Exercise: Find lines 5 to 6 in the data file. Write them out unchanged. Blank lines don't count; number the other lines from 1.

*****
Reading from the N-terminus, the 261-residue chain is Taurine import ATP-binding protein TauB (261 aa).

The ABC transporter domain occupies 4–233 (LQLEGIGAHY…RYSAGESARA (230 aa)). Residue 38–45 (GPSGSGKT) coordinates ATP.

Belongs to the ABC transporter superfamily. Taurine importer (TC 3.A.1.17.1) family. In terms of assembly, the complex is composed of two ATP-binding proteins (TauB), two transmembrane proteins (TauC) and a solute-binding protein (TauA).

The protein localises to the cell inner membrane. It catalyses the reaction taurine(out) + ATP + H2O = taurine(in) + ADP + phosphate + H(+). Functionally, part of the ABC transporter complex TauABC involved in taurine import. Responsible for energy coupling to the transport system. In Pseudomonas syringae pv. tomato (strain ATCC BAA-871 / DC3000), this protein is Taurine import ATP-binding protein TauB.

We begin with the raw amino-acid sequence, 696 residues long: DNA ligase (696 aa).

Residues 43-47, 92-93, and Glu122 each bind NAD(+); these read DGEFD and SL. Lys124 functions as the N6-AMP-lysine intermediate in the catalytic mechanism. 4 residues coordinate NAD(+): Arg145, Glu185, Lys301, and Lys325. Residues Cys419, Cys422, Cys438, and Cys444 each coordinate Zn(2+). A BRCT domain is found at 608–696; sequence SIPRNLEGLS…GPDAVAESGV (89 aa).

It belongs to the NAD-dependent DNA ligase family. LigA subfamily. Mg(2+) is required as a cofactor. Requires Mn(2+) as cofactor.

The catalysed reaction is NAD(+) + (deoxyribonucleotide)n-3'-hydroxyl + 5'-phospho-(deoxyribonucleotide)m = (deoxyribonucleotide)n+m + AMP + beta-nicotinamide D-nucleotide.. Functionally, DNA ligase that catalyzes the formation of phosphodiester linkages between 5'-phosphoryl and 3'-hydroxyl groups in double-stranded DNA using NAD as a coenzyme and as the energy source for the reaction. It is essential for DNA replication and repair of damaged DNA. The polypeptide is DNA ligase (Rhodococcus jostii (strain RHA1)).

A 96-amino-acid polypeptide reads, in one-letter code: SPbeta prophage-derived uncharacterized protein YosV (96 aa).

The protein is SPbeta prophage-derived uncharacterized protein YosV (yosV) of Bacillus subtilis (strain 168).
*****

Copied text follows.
We begin with the raw amino-acid sequence, 696 residues long: DNA ligase (696 aa).

Residues 43-47, 92-93, and Glu122 each bind NAD(+); these read DGEFD and SL. Lys124 functions as the N6-AMP-lysine intermediate in the catalytic mechanism. 4 residues coordinate NAD(+): Arg145, Glu185, Lys301, and Lys325. Residues Cys419, Cys422, Cys438, and Cys444 each coordinate Zn(2+). A BRCT domain is found at 608–696; sequence SIPRNLEGLS…GPDAVAESGV (89 aa).